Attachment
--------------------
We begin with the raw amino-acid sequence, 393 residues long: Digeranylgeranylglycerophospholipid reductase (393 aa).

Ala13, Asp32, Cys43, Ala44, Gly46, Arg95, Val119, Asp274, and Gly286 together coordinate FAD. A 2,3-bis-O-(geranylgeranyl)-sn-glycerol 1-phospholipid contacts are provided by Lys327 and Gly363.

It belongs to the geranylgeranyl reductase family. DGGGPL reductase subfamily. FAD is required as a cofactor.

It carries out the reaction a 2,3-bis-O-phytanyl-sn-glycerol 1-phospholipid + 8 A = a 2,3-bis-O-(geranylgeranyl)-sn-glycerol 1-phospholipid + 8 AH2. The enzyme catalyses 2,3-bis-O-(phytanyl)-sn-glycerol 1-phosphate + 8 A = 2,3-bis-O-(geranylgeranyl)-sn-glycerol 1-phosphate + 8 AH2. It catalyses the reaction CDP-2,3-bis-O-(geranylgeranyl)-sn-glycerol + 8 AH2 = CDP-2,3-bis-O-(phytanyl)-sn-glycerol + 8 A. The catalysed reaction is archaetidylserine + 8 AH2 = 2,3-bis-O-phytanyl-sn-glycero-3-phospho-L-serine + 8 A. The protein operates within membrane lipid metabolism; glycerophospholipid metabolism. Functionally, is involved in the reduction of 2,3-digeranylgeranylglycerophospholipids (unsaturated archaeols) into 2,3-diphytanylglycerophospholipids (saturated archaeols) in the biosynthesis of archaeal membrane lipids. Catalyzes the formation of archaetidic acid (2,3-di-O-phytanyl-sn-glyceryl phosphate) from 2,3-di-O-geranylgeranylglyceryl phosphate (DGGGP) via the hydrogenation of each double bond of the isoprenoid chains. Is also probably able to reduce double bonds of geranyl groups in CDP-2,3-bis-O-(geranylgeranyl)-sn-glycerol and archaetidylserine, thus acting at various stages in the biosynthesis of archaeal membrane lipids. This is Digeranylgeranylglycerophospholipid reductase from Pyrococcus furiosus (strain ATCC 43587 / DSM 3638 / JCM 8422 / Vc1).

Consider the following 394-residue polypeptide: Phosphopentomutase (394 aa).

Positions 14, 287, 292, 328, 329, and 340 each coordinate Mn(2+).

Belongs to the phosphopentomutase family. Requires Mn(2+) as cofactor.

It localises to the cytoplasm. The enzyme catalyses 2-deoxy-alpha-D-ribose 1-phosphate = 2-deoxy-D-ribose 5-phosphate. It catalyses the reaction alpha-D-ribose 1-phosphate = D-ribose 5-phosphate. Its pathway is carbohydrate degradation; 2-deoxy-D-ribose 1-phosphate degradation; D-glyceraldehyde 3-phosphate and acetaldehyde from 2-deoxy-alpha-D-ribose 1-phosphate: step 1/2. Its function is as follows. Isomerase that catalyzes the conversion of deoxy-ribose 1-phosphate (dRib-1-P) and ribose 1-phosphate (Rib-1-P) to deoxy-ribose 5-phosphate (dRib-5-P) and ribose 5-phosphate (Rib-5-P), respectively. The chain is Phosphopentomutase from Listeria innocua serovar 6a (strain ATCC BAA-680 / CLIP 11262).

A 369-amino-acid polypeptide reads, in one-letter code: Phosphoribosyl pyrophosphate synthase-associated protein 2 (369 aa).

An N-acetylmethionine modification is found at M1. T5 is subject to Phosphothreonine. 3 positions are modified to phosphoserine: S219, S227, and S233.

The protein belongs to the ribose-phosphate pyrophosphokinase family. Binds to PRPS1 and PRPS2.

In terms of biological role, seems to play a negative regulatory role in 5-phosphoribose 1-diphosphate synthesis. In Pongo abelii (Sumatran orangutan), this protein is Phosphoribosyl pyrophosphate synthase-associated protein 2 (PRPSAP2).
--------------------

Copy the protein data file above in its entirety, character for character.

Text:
We begin with the raw amino-acid sequence, 393 residues long: Digeranylgeranylglycerophospholipid reductase (393 aa).

Ala13, Asp32, Cys43, Ala44, Gly46, Arg95, Val119, Asp274, and Gly286 together coordinate FAD. A 2,3-bis-O-(geranylgeranyl)-sn-glycerol 1-phospholipid contacts are provided by Lys327 and Gly363.

It belongs to the geranylgeranyl reductase family. DGGGPL reductase subfamily. FAD is required as a cofactor.

It carries out the reaction a 2,3-bis-O-phytanyl-sn-glycerol 1-phospholipid + 8 A = a 2,3-bis-O-(geranylgeranyl)-sn-glycerol 1-phospholipid + 8 AH2. The enzyme catalyses 2,3-bis-O-(phytanyl)-sn-glycerol 1-phosphate + 8 A = 2,3-bis-O-(geranylgeranyl)-sn-glycerol 1-phosphate + 8 AH2. It catalyses the reaction CDP-2,3-bis-O-(geranylgeranyl)-sn-glycerol + 8 AH2 = CDP-2,3-bis-O-(phytanyl)-sn-glycerol + 8 A. The catalysed reaction is archaetidylserine + 8 AH2 = 2,3-bis-O-phytanyl-sn-glycero-3-phospho-L-serine + 8 A. The protein operates within membrane lipid metabolism; glycerophospholipid metabolism. Functionally, is involved in the reduction of 2,3-digeranylgeranylglycerophospholipids (unsaturated archaeols) into 2,3-diphytanylglycerophospholipids (saturated archaeols) in the biosynthesis of archaeal membrane lipids. Catalyzes the formation of archaetidic acid (2,3-di-O-phytanyl-sn-glyceryl phosphate) from 2,3-di-O-geranylgeranylglyceryl phosphate (DGGGP) via the hydrogenation of each double bond of the isoprenoid chains. Is also probably able to reduce double bonds of geranyl groups in CDP-2,3-bis-O-(geranylgeranyl)-sn-glycerol and archaetidylserine, thus acting at various stages in the biosynthesis of archaeal membrane lipids. This is Digeranylgeranylglycerophospholipid reductase from Pyrococcus furiosus (strain ATCC 43587 / DSM 3638 / JCM 8422 / Vc1).

Consider the following 394-residue polypeptide: Phosphopentomutase (394 aa).

Positions 14, 287, 292, 328, 329, and 340 each coordinate Mn(2+).

Belongs to the phosphopentomutase family. Requires Mn(2+) as cofactor.

It localises to the cytoplasm. The enzyme catalyses 2-deoxy-alpha-D-ribose 1-phosphate = 2-deoxy-D-ribose 5-phosphate. It catalyses the reaction alpha-D-ribose 1-phosphate = D-ribose 5-phosphate. Its pathway is carbohydrate degradation; 2-deoxy-D-ribose 1-phosphate degradation; D-glyceraldehyde 3-phosphate and acetaldehyde from 2-deoxy-alpha-D-ribose 1-phosphate: step 1/2. Its function is as follows. Isomerase that catalyzes the conversion of deoxy-ribose 1-phosphate (dRib-1-P) and ribose 1-phosphate (Rib-1-P) to deoxy-ribose 5-phosphate (dRib-5-P) and ribose 5-phosphate (Rib-5-P), respectively. The chain is Phosphopentomutase from Listeria innocua serovar 6a (strain ATCC BAA-680 / CLIP 11262).

A 369-amino-acid polypeptide reads, in one-letter code: Phosphoribosyl pyrophosphate synthase-associated protein 2 (369 aa).

An N-acetylmethionine modification is found at M1. T5 is subject to Phosphothreonine. 3 positions are modified to phosphoserine: S219, S227, and S233.

The protein belongs to the ribose-phosphate pyrophosphokinase family. Binds to PRPS1 and PRPS2.

In terms of biological role, seems to play a negative regulatory role in 5-phosphoribose 1-diphosphate synthesis. In Pongo abelii (Sumatran orangutan), this protein is Phosphoribosyl pyrophosphate synthase-associated protein 2 (PRPSAP2).